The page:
In the following years, Brogent started working on new products. They gained a new broad mission ‘’To use digital technology to bring new experiences to the world’’. Now, over a decade later, Brogent has built over 35 rides on four continents and they have one thing in common – they are all media based. With their roots in software engineering, the company knows what they do best and that is combining visitor experiences with their software.

During the early years, Brogent would join Vekoma during trade shows, but nowadays the company has their own booth. They still have a strong partnership with Vekoma, who sell rides for Brogent in the western market.

Stefan Rothaug joined the company in 2016 and works in the sales and marketing department of Brogent Technologies. His team is responsible for advertisements, public relations, networking at trade shows, the brand building of Brogent and, of course, the sales of rides. Stefan explains that it is not easy to sell simulator rides at a trade show, since you can’t show the experience of a simulator ride at a trade show booth. “The best thing to do is to take people for a ride. It’s really helpful that we have rides literally around the world now. We can arrange something to let people experience a ride so they know what it is.” Afterwards, the rides often sell themselves.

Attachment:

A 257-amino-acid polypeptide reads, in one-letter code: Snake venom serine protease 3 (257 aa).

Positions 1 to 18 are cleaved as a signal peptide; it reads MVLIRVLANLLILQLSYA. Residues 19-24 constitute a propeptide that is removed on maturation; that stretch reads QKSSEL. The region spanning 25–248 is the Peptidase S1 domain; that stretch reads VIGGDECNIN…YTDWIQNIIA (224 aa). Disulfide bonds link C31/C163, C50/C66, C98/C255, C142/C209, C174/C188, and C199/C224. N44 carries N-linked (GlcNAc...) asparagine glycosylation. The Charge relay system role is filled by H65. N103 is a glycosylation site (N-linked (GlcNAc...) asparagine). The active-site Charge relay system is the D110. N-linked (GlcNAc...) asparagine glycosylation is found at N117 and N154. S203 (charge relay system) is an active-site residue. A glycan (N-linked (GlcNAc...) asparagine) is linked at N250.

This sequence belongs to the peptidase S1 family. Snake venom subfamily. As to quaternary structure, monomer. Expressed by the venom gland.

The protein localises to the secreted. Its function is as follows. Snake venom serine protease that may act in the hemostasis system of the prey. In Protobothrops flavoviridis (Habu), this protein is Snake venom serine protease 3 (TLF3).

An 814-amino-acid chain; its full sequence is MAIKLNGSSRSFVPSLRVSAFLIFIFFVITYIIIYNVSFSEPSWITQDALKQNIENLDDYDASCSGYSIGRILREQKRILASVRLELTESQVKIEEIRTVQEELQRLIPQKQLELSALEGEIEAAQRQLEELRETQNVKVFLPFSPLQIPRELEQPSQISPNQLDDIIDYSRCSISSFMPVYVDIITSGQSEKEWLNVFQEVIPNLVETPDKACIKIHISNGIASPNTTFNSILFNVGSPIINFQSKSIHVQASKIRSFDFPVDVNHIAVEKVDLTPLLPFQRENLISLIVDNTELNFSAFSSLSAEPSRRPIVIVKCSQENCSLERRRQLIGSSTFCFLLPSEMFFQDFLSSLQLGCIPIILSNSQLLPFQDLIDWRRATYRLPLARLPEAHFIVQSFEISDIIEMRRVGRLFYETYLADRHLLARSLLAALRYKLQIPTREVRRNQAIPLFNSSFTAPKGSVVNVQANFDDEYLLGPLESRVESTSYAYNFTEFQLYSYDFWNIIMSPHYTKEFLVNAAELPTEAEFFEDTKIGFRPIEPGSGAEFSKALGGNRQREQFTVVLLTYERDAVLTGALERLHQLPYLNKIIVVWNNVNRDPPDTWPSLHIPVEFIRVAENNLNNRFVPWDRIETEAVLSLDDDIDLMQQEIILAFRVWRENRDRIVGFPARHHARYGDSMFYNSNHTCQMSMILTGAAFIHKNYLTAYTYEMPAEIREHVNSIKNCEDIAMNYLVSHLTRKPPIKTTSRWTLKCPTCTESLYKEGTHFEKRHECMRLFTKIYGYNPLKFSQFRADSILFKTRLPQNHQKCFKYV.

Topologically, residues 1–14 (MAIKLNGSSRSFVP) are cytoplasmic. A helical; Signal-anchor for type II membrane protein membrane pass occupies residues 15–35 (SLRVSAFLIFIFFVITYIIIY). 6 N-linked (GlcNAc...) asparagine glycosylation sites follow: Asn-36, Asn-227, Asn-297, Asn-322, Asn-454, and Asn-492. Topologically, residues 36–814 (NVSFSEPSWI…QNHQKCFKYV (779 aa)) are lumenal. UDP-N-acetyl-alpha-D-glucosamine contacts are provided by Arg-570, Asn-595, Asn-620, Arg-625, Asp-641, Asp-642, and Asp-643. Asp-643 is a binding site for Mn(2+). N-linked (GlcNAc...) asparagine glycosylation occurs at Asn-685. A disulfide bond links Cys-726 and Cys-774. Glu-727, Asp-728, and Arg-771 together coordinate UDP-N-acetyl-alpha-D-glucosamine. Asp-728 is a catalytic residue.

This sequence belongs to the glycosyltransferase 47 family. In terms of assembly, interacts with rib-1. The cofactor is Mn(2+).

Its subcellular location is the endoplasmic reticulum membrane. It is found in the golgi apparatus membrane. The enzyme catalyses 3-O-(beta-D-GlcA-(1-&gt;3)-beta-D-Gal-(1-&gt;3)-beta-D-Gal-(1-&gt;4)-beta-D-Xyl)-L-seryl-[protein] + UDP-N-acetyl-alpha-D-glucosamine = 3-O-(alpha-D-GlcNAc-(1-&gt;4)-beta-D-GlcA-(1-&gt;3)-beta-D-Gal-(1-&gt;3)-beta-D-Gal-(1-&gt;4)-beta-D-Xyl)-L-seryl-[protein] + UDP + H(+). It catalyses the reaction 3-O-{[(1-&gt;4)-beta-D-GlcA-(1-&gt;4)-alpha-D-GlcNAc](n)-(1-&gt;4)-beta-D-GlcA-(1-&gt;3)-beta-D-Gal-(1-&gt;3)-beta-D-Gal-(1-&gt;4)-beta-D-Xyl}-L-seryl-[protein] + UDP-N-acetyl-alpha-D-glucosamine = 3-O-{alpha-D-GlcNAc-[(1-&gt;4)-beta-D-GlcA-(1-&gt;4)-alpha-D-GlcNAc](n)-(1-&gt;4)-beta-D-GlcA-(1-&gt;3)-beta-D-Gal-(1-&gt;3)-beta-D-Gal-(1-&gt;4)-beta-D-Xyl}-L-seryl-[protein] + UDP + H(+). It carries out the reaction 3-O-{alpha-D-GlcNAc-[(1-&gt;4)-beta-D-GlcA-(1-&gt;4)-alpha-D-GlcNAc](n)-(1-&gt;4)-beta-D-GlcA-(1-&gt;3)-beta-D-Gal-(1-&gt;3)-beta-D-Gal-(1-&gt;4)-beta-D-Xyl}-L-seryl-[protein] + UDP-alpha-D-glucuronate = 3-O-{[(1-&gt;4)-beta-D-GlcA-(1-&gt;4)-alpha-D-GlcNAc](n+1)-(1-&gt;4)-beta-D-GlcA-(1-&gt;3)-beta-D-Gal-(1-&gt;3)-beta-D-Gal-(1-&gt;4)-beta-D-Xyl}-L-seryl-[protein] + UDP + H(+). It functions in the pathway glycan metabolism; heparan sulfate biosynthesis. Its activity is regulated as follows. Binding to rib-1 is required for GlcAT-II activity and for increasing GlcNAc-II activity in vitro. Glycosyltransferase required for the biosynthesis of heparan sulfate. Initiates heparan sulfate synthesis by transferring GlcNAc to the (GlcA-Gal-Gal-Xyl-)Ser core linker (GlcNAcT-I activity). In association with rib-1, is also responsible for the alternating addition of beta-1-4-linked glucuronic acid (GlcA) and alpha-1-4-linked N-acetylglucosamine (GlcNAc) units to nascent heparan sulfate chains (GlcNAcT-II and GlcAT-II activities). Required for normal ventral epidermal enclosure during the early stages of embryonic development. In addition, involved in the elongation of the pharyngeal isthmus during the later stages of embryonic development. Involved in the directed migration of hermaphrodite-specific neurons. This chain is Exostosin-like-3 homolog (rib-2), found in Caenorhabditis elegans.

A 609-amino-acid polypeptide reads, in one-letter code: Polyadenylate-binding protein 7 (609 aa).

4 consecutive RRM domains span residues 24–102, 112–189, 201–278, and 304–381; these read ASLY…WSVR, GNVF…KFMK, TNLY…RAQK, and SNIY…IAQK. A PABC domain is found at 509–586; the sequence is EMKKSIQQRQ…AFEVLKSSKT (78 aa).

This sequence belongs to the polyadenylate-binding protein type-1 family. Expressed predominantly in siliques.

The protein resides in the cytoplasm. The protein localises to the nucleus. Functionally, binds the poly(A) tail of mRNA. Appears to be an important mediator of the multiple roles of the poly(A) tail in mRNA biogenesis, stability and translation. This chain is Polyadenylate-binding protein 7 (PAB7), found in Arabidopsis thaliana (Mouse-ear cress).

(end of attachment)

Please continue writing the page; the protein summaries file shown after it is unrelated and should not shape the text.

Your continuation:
The rides of Brogent Technologies, Inc.

Ever since Brogent transformed into a rides manufacturer, one ride is clearly the most popular in their catalogue: the flying theatre (model name: i-Ride). About 20 versions were built in just 10 years. “We are probably known now as the Flying Theatre company”, says Stefan, “That is good, but it is also a bit of a curse.” He estimates that the company spends almost 95% of its time on the engineering of flying theaters. It’s dangerous for the company to be known for just a single product, because when the popularity of flying theatres should drop, Brogent’s sales might drop too. “From a strategy point of view, you have to be careful, because of that risk”, tells Stefan. It’s a dilemma. Resources and engineering time are limited. However, the company is not passing on the opportunity to build a flying theatre: “The demand is there, why would you give up on the flying theatre-business to do something else?”